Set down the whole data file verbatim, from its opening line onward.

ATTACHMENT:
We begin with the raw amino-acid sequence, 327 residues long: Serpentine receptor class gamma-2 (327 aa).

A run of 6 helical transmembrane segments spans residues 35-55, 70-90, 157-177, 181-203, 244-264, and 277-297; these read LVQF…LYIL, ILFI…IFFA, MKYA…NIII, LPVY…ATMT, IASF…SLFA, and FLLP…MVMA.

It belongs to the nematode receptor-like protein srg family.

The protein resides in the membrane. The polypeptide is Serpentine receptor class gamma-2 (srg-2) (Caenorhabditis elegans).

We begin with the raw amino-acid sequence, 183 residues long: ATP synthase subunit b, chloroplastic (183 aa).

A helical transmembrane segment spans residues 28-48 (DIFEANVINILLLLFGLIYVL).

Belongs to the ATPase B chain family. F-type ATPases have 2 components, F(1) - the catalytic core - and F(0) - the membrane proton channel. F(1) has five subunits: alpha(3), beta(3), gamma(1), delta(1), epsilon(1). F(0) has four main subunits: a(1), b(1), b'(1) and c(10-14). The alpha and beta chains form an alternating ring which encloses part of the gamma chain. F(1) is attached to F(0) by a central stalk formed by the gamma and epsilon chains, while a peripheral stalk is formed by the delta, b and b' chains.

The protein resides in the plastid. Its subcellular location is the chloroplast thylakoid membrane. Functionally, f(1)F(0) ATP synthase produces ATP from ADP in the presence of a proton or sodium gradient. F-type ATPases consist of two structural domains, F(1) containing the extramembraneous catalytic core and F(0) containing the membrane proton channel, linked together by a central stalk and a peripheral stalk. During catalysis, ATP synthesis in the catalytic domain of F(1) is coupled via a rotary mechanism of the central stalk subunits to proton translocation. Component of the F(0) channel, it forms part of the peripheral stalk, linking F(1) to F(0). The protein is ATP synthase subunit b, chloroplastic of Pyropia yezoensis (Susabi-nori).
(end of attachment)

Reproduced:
We begin with the raw amino-acid sequence, 327 residues long: Serpentine receptor class gamma-2 (327 aa).

A run of 6 helical transmembrane segments spans residues 35-55, 70-90, 157-177, 181-203, 244-264, and 277-297; these read LVQF…LYIL, ILFI…IFFA, MKYA…NIII, LPVY…ATMT, IASF…SLFA, and FLLP…MVMA.

It belongs to the nematode receptor-like protein srg family.

The protein resides in the membrane. The polypeptide is Serpentine receptor class gamma-2 (srg-2) (Caenorhabditis elegans).

We begin with the raw amino-acid sequence, 183 residues long: ATP synthase subunit b, chloroplastic (183 aa).

A helical transmembrane segment spans residues 28-48 (DIFEANVINILLLLFGLIYVL).

Belongs to the ATPase B chain family. F-type ATPases have 2 components, F(1) - the catalytic core - and F(0) - the membrane proton channel. F(1) has five subunits: alpha(3), beta(3), gamma(1), delta(1), epsilon(1). F(0) has four main subunits: a(1), b(1), b'(1) and c(10-14). The alpha and beta chains form an alternating ring which encloses part of the gamma chain. F(1) is attached to F(0) by a central stalk formed by the gamma and epsilon chains, while a peripheral stalk is formed by the delta, b and b' chains.

The protein resides in the plastid. Its subcellular location is the chloroplast thylakoid membrane. Functionally, f(1)F(0) ATP synthase produces ATP from ADP in the presence of a proton or sodium gradient. F-type ATPases consist of two structural domains, F(1) containing the extramembraneous catalytic core and F(0) containing the membrane proton channel, linked together by a central stalk and a peripheral stalk. During catalysis, ATP synthesis in the catalytic domain of F(1) is coupled via a rotary mechanism of the central stalk subunits to proton translocation. Component of the F(0) channel, it forms part of the peripheral stalk, linking F(1) to F(0). The protein is ATP synthase subunit b, chloroplastic of Pyropia yezoensis (Susabi-nori).